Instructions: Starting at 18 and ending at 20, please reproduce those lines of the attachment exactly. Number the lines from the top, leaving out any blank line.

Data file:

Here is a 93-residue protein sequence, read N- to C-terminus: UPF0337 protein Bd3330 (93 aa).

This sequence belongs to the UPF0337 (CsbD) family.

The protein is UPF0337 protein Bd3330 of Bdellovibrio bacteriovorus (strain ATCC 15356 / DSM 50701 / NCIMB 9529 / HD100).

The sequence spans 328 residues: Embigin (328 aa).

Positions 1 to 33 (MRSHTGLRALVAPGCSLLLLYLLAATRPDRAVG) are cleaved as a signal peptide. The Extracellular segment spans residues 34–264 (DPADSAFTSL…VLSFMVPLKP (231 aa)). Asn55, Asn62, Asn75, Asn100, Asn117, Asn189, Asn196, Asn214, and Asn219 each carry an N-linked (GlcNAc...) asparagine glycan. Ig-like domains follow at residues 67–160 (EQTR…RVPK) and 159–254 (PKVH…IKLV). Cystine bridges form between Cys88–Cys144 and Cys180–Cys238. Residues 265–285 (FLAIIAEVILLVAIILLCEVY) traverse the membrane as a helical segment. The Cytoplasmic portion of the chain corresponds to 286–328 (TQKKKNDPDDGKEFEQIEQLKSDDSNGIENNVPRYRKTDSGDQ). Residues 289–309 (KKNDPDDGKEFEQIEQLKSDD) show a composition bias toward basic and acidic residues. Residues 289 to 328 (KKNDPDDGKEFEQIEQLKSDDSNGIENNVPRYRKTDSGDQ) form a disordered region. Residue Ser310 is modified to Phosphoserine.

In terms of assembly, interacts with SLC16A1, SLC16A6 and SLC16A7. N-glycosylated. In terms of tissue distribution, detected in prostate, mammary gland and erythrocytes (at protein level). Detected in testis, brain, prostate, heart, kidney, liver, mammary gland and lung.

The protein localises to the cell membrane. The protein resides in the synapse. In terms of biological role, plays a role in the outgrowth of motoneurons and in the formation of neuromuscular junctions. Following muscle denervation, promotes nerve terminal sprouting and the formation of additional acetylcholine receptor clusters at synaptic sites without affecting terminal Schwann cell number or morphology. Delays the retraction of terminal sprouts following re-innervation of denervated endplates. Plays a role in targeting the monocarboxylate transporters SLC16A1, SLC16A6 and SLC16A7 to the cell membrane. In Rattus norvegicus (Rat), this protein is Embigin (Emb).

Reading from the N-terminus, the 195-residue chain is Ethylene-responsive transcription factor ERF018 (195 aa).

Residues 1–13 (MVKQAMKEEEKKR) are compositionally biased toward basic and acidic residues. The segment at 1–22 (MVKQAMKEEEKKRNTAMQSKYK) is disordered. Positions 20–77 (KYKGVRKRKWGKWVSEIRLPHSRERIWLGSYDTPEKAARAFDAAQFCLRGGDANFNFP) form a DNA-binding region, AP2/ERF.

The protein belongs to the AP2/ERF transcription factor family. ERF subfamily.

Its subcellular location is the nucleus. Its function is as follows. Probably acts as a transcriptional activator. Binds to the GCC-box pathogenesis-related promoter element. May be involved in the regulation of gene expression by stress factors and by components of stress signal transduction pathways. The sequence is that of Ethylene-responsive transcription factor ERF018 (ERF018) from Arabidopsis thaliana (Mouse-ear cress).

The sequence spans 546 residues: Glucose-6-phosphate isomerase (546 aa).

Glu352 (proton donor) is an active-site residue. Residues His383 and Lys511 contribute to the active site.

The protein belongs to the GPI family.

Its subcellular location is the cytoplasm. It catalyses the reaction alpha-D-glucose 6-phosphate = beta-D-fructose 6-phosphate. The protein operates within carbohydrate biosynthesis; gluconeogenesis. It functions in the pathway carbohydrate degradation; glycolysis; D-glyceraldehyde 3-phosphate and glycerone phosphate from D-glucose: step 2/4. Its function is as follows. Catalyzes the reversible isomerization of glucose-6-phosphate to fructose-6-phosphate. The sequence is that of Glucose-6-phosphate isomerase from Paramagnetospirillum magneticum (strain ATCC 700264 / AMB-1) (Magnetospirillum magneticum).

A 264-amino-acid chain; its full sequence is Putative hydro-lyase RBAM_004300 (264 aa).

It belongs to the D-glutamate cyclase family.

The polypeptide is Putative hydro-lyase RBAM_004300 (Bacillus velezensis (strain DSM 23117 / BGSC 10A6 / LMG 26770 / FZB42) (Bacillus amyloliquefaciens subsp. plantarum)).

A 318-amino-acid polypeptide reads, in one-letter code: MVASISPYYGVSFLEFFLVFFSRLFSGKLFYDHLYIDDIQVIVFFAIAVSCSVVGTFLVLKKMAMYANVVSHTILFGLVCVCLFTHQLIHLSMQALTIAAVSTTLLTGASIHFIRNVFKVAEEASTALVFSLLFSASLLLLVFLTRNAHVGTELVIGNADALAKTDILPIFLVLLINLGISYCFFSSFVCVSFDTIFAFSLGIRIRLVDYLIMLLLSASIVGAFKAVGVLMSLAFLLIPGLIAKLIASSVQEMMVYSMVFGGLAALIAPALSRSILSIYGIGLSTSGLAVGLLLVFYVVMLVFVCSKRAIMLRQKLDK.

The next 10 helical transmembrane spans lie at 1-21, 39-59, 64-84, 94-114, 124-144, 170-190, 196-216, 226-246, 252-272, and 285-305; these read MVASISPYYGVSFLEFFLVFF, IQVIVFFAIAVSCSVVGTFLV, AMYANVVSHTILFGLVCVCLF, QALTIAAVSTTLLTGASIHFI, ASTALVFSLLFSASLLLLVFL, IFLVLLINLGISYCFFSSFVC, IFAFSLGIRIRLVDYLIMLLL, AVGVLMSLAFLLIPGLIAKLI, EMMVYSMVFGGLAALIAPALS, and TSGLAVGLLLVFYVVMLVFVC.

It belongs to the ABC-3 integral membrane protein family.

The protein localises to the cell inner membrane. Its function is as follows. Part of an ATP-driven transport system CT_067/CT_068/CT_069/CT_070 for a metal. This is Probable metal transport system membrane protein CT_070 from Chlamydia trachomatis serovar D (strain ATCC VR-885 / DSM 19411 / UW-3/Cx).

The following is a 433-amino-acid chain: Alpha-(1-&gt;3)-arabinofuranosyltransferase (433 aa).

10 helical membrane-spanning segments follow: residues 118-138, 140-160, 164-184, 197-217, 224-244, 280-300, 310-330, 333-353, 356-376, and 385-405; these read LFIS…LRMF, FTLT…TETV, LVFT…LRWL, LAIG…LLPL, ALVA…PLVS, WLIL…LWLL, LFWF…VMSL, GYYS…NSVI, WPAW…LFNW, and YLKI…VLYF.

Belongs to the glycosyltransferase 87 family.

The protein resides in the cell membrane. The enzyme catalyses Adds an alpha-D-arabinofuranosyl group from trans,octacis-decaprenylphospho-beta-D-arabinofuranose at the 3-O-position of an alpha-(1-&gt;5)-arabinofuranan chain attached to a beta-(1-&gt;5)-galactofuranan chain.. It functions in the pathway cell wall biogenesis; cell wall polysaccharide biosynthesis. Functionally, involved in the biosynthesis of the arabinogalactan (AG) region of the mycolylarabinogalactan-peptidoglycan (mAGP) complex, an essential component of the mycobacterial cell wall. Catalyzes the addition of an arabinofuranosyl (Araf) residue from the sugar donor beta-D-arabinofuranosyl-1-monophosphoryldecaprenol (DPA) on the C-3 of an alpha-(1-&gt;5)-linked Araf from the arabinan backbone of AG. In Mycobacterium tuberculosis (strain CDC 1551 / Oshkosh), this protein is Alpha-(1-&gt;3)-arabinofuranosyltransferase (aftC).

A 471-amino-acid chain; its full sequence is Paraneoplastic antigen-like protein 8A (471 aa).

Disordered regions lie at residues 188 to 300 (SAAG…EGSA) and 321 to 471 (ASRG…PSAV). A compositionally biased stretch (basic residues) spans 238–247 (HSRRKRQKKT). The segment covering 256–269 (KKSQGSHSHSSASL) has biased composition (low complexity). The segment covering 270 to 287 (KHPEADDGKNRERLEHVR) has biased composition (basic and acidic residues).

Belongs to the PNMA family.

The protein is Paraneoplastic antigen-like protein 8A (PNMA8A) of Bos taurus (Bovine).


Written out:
The polypeptide is Putative hydro-lyase RBAM_004300 (Bacillus velezensis (strain DSM 23117 / BGSC 10A6 / LMG 26770 / FZB42) (Bacillus amyloliquefaciens subsp. plantarum)).

A 318-amino-acid polypeptide reads, in one-letter code: MVASISPYYGVSFLEFFLVFFSRLFSGKLFYDHLYIDDIQVIVFFAIAVSCSVVGTFLVLKKMAMYANVVSHTILFGLVCVCLFTHQLIHLSMQALTIAAVSTTLLTGASIHFIRNVFKVAEEASTALVFSLLFSASLLLLVFLTRNAHVGTELVIGNADALAKTDILPIFLVLLINLGISYCFFSSFVCVSFDTIFAFSLGIRIRLVDYLIMLLLSASIVGAFKAVGVLMSLAFLLIPGLIAKLIASSVQEMMVYSMVFGGLAALIAPALSRSILSIYGIGLSTSGLAVGLLLVFYVVMLVFVCSKRAIMLRQKLDK.

The next 10 helical transmembrane spans lie at 1-21, 39-59, 64-84, 94-114, 124-144, 170-190, 196-216, 226-246, 252-272, and 285-305; these read MVASISPYYGVSFLEFFLVFF, IQVIVFFAIAVSCSVVGTFLV, AMYANVVSHTILFGLVCVCLF, QALTIAAVSTTLLTGASIHFI, ASTALVFSLLFSASLLLLVFL, IFLVLLINLGISYCFFSSFVC, IFAFSLGIRIRLVDYLIMLLL, AVGVLMSLAFLLIPGLIAKLI, EMMVYSMVFGGLAALIAPALS, and TSGLAVGLLLVFYVVMLVFVC.